The trial of Sheikh Ali Salman, head of al-Wefaq Islamic Society, resumed on Wednesday with testimony from key defense witnesses amid protests by his supporters. Salman was arrested last year in December and charged with inciting a “change of government by force, spreading hatred among a segment of society and insulting the interior ministry” among other charges. The trial has increased tensions between the Shias and government authorities.
Bahrain’s interior ministry has often warned that “those who dream of overthrowing the monarchy and setting up an Islamic republic a la Iran will be disappointed.” Al-Wefaq is believed to have close ties with Tehran because of its Shia background.
Salman has denied the charges against him and told the court during one of the hearings that he is in the opposition but not interested in overthrowing the regime. “I have been working in politics since 1998, when people secretly called to overthrow the regime, and I did not take that path and was on the opposing side. I always stood alongside the government and backed the constitution. I was even a former member of parliament.”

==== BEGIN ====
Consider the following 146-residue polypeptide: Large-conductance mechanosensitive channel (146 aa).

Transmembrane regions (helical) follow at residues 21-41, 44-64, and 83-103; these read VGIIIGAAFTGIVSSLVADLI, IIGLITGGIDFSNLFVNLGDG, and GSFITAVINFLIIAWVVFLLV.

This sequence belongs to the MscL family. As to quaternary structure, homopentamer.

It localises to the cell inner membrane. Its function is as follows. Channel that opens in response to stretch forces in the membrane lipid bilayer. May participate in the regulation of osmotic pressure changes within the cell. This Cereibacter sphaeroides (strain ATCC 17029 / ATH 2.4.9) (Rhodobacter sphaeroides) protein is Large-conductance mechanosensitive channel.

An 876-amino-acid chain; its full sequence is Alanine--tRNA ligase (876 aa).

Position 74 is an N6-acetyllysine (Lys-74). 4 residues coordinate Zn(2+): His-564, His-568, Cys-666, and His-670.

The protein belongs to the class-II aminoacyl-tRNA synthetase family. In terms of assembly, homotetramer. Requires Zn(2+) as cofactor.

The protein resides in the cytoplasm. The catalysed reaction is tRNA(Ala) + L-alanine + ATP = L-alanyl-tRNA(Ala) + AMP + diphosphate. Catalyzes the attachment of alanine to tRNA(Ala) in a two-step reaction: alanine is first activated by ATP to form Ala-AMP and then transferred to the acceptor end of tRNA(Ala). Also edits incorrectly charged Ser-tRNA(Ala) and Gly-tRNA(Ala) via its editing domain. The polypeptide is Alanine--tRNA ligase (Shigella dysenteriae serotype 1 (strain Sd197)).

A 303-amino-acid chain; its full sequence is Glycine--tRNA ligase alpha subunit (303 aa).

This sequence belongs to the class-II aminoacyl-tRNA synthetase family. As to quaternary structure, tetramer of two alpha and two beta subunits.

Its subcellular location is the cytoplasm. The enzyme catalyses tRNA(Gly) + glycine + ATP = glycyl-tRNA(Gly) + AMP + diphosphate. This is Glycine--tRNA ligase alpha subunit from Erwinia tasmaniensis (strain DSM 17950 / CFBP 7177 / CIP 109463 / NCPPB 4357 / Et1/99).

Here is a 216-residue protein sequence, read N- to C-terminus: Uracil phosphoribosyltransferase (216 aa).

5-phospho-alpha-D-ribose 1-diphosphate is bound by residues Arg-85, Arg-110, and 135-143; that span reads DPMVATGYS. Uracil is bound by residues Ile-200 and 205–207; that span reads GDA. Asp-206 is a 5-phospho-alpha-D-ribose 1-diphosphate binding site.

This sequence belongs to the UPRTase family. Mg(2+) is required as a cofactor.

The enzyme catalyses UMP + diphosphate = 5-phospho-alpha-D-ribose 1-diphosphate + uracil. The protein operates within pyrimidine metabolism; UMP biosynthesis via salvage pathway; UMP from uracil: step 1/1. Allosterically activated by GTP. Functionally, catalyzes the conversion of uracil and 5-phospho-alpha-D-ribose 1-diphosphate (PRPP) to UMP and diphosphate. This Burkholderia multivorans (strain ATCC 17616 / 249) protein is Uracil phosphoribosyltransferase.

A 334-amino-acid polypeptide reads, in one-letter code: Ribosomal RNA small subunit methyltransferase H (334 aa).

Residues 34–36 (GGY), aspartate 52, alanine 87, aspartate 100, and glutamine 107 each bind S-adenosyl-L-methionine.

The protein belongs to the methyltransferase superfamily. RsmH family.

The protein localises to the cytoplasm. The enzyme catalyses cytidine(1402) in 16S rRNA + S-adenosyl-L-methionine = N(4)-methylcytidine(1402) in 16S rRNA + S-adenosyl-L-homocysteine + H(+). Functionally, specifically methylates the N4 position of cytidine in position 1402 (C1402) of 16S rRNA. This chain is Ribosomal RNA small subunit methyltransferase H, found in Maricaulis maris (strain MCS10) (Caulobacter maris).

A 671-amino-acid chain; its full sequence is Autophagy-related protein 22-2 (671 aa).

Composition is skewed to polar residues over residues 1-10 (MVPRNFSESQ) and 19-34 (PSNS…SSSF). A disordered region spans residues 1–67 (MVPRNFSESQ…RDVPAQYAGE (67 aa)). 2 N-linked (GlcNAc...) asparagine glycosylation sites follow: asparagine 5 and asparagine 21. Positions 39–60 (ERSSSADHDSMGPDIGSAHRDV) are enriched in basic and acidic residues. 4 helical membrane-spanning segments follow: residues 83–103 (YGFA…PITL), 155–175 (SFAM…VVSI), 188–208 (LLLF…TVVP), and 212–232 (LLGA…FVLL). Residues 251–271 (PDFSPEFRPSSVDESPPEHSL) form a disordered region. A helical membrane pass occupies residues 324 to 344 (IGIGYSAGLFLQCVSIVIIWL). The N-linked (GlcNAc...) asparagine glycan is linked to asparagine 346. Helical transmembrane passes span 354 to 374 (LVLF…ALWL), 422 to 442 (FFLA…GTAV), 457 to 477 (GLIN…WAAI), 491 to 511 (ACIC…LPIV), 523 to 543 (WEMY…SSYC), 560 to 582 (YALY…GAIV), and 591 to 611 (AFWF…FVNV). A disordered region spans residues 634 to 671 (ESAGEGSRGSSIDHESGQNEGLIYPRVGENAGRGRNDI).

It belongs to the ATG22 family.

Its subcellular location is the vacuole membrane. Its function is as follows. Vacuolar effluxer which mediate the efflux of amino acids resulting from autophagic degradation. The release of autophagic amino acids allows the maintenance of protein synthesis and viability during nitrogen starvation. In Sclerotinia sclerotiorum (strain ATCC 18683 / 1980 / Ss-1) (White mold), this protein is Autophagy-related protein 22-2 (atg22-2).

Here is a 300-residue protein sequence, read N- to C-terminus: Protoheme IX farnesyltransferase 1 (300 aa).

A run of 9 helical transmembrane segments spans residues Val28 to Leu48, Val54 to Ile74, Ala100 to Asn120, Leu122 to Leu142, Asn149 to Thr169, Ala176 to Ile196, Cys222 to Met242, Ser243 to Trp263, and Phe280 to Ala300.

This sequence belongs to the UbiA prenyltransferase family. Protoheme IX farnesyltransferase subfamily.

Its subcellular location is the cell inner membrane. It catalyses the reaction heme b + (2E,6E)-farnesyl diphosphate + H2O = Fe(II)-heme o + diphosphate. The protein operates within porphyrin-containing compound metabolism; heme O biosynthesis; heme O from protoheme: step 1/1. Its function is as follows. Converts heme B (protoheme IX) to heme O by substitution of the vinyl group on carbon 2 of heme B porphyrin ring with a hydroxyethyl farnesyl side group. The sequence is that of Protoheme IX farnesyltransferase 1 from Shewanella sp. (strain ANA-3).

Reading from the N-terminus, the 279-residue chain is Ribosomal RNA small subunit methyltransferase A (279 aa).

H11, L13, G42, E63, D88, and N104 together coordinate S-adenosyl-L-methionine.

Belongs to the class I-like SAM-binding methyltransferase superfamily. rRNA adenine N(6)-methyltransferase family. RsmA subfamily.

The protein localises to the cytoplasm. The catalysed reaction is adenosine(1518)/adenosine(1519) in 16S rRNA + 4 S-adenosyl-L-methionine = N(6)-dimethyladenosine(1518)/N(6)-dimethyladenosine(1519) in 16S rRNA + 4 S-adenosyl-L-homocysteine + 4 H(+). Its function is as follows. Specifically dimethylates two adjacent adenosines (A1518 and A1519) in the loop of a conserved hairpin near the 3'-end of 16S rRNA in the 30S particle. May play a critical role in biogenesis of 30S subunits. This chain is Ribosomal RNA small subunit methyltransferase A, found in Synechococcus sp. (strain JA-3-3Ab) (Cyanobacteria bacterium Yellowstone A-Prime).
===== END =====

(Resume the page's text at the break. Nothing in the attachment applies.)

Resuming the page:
Regarded as Bahrain’s top opposition leader, Salman’s party boycotted the parliamentary elections and protested the polls, which led to its leader’s arrest. His lawyers are arguing that the charges against him lacked legitimate legal basis.
Spokesperson Mohammed Al Sayed of moderate group Citizens for Bahrain said the charges “are of a serious nature and deserve to be examined” before adding that the courts have the final say while Adel al-Muawda, a member of Bahrain’s upper house of parliament acknowledged that “disturbances will happen” during the course of the trial and it will be caused “by people who do not like law and order to take its place.”